Coming soon to the campaign trail: Bernie Sanders.
After a quiet August and the troubled launch of the Sanders-linked group Our Revolution, the senator from Vermont is expected to make a series of campaign appearances this fall.
He got the ball rolling over Labor Day weekend with an appearance in New Hampshire to boost Hillary Clinton and Democratic Senate hopeful Maggie Hassan.
Sanders will campaign Sept. 16 in Pennsylvania with Katie McGinty, the Democrat challenging GOP Sen. Pat Toomey, telling the Pittsburgh Post-Gazette that she will be an “extremely welcome progressive voice.”
But there’s likely more to come as Democrats hope to win the White House, regain control of the Senate, and, while it’s a long shot, see a chance to regain the House if Clinton clobbers Donald Trump by enough to create a huge wave for Democrats down ballot.
Democratic sources say that while logistics are being worked out, it’s expected that Sanders will bring the fiery message that animated his primary campaign onto the stump in multiple races.
“Bernie has offered to help in any way possible,” said Sen. Jon Tester, the chairman of the Democratic Senatorial Campaign Committee.
“I haven’t sat down to think where he is going to be of the most value, but he will help where he can,” Tester said in the Capitol this week.
While it’s unclear exactly where Sanders may campaign beyond Pennsylvania next week, one Democratic campaign professional said there are two broad pockets of voters in particular where Sanders could make a difference.
“A more visible Bernie Sanders could have an important impact on turnout—driving low-propensity, progressive voters to the polls, including college students in places like Madison, Wisconsin, and the Research Triangle in North Carolina,” said Thomas Rossmeissl, managing director of Trippi and Associates.
“But Bernie’s impact may be even more important in heavily white, Rust Belt areas—traditionally Democratic pockets of middle-aged voters frustrated by trade policies who are skeptical of Hillary Clinton,” he added.
Sanders could also help to bring voters favoring the Green Party’s Jill Stein or Libertarian Gary Johnson behind Clinton. Those voters could matter in a close national election.
Sanders has already been helping with fundraising as Democrats seek to regain control of the Senate, which would give him new power as chairman of the powerful Health, Education, Labor, and Pensions Committee, or the Budget Committee.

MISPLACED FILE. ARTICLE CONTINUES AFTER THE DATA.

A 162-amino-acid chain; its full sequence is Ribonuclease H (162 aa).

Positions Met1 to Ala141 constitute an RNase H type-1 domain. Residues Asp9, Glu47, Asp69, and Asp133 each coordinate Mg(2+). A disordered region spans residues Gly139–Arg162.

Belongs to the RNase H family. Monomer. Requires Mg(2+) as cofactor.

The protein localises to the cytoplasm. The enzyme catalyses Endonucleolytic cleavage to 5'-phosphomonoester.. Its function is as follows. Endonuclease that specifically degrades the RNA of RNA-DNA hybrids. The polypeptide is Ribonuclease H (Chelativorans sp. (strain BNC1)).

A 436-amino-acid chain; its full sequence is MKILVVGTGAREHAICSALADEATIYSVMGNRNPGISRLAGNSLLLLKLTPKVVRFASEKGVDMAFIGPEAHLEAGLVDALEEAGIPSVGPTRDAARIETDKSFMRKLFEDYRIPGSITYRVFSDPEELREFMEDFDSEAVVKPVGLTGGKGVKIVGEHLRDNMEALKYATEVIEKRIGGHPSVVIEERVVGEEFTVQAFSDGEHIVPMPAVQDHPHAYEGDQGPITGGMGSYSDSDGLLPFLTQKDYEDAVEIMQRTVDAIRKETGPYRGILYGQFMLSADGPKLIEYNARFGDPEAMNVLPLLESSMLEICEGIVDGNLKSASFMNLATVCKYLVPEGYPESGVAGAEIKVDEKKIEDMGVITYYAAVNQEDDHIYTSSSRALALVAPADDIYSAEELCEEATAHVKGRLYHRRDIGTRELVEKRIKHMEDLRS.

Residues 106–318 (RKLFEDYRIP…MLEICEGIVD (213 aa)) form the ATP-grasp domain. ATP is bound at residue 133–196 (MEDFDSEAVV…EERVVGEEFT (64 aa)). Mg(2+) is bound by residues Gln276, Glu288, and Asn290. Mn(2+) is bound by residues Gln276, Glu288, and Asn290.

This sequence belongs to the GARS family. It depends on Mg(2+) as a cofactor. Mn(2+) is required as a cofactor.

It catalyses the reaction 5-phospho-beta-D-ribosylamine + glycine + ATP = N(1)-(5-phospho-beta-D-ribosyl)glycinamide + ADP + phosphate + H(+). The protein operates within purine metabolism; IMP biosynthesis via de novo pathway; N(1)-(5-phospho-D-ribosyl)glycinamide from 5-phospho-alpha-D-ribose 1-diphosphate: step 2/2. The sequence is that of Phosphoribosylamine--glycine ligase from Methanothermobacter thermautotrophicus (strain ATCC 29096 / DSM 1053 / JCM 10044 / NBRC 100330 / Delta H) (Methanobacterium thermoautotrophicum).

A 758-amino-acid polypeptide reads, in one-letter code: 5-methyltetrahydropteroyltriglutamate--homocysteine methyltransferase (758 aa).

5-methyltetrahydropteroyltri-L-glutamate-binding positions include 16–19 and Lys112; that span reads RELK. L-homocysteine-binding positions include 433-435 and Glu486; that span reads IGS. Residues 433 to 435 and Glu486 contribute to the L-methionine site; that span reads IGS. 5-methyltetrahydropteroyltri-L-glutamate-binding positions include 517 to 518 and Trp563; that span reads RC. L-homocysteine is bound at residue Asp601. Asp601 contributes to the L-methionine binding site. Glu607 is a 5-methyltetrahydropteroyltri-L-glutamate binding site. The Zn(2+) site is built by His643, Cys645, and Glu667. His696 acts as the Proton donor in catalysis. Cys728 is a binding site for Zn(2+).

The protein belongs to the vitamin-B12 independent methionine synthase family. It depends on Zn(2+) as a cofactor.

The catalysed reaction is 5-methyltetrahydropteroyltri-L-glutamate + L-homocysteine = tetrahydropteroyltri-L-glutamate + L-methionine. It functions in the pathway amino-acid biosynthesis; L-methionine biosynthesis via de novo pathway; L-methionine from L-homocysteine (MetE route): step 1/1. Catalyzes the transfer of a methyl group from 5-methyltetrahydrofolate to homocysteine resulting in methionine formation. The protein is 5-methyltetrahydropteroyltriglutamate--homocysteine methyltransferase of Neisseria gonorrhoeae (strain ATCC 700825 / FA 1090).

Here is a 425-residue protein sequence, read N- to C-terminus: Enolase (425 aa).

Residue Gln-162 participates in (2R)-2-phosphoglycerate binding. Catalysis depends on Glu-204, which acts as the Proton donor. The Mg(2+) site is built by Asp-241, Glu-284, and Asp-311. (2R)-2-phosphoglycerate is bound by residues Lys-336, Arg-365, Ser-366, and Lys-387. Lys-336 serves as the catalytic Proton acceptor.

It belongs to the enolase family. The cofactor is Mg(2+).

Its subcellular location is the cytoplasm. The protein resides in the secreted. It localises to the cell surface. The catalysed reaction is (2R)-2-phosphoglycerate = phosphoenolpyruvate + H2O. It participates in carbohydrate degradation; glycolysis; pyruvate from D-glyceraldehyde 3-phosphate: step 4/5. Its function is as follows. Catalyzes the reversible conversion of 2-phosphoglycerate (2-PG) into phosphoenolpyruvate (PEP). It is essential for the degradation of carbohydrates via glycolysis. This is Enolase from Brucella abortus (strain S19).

In late August, he sent his massive list of supporters an appeal for donations to Democratic Senate candidates in competitive contests in Ohio, Nevada, New Hampshire, and Pennsylvania, and Sanders earlier wrote an appeal for former Sen. Russ Feingold, who hopes to regain his Wisconsin seat this fall.
Aides to Sanders declined to preview his fall plans.
A spokesman for Ted Strickland, who is trying to unseat Ohio Republican Sen. Rob Portman, said the campaign would welcome an appearance from Sanders. “Senator Sanders’s message of fighting for working families and opposing unfair, job-killing trade deals certainly resonates in Ohio. We’d be happy to have him here,” said communications director David Bergstein.
An aide to the Democratic Congressional Campaign Committee, meanwhile, noted endorsements from Sanders or Our Revolution for various House candidates, and added: “We also look forward to his help in the future on things like fundraising or travel closer to the election.”
Sanders has also endorsed Clinton after a primary fight that turned nasty several times.
One source close to Sanders, who did not have knowledge of specific plans, predicted that Sanders would target college campuses this fall to boost turnout among young voters, who were key to President Obama’s elections. Already, the event with McGinty is scheduled to happen at Carnegie Mellon University.
The same source also predicted that Sanders could campaign in upstate New York. Sanders has endorsed Zephyr Teachout in the race for the seat that GOP Rep. Chris Gibson is vacating. The Cook Political Report lists the race as a “Toss-Up.”
A vigorous effort this fall would also benefit Sanders himself in multiple ways.
His surprisingly strong challenge to Clinton and huge network of grassroots supporters that he developed gives Sanders the chance to wield new clout in favor of a leftward agenda if Democrats regain the Senate.
An effective push on behalf of Senate Democrats would help continue the goodwill among colleagues that he has drawn with his full-throated support for Clinton, which would benefit Sanders in the next Congress.
“I think that Bernie Sanders has been great. He has been working very hard to unite the party and I think we all appreciate that,” said Democratic Sen. Martin Heinrich of New Mexico.
At the Democratic convention in Philadelphia in July, Sanders worked to tamp down on criticism of Clinton among his delegates, warning that avoiding a Donald Trump presidency was a must.
“What he did at the convention, and I told him this today, I said that was class, pure class,” Tester said Wednesday.
The Clinton campaign did not say whether Sanders would be making any joint appearances with Clinton this fall.
The source close to Sanders said that he has a “good rapport” with the Clinton campaign these days, and also has a “really good” relationship with the Democratic National Committee since the resignation under pressure of former Chairwoman Debbie Wasserman Schultz.
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